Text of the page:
Then and Now: The Whitney Museum Compares NYC Artworks from its First Biennial to Today

 

 

 

Image credit: Left: George C. Ault, Hudson Street, 1932. Oil on linen, 24 3/16 × 20in. (61.4 × 50.8 cm). Whitney Museum of American Art, New York; purchase 33.40. © Estate of George C. Ault. Right: Photo by Max Touhey Photography

Much has changed in New York City in the nearly 100 years since the Whitney Museum of American Art launched its landmark exhibition, while some things have remained the same.

The inaugural Whitney Biennial—a survey of contemporary American art—opened on November 22, 1932, and featured several works that highlighted life in New York City, including Edward Hopper’s now iconic painting Room in New York and works by artists Joseph Stella, Florine Stettheimer, and George C. Ault, among others.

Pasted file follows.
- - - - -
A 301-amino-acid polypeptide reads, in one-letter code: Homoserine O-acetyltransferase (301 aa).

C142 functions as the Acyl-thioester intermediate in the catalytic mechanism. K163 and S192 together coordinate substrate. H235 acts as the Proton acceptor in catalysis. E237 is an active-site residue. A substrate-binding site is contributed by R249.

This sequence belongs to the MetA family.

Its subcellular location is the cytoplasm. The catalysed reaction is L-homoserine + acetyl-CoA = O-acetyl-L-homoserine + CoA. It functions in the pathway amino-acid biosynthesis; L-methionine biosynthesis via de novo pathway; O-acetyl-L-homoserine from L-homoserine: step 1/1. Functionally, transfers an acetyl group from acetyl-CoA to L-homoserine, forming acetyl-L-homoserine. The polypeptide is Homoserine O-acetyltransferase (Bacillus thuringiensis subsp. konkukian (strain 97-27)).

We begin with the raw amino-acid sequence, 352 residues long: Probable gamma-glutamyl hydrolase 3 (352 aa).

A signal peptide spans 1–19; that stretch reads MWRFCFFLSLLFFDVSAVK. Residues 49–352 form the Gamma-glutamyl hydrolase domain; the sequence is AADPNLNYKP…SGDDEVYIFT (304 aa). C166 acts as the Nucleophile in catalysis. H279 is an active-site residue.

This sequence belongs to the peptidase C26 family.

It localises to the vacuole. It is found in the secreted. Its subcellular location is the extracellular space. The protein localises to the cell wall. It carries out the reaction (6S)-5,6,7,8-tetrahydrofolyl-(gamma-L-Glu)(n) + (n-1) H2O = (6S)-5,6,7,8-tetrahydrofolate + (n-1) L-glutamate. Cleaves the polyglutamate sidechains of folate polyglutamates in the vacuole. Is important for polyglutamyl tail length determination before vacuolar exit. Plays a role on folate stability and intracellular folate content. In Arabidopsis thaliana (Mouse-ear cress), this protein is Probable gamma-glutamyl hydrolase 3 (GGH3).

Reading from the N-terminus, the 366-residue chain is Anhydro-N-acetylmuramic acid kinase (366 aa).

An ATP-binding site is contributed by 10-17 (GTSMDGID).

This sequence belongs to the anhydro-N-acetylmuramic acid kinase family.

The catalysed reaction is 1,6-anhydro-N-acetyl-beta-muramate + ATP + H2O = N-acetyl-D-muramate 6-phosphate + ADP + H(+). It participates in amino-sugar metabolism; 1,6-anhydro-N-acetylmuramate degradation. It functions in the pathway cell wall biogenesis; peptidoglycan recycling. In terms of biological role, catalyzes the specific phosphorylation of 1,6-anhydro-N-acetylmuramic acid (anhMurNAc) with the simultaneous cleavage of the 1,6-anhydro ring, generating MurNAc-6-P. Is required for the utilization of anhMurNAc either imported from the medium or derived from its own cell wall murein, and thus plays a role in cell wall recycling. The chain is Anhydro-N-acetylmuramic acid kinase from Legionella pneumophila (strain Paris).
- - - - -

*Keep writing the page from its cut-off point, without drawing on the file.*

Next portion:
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The Whitney Biennial 2024: Even Better Than the Real Thing Set to Open March 20th

 

 

 

Whitney Biennial 2024: Even Better Than the Real Thing

The Whitney Museum of American Art announces that 69 artists and 2 collectives will participate in Whitney Biennial 2024: Even Better Than the Real Thing. Opening March 20, this is the 81st edition of the Museum’s landmark exhibition series, the longest-running survey of American art. A presentation of the most relevant art and ideas of our time, the artists featured in the Whitney Biennial showcase work across most of the Museum’s gallery space as well as through a robust series of film and performance programs available at the Museum and online. Co-organized by two Whitney curators, Chrissie Iles and Meg Onli, the Biennial presents the work of contemporary artists working across media and disciplines, representing evolving notions of American art.

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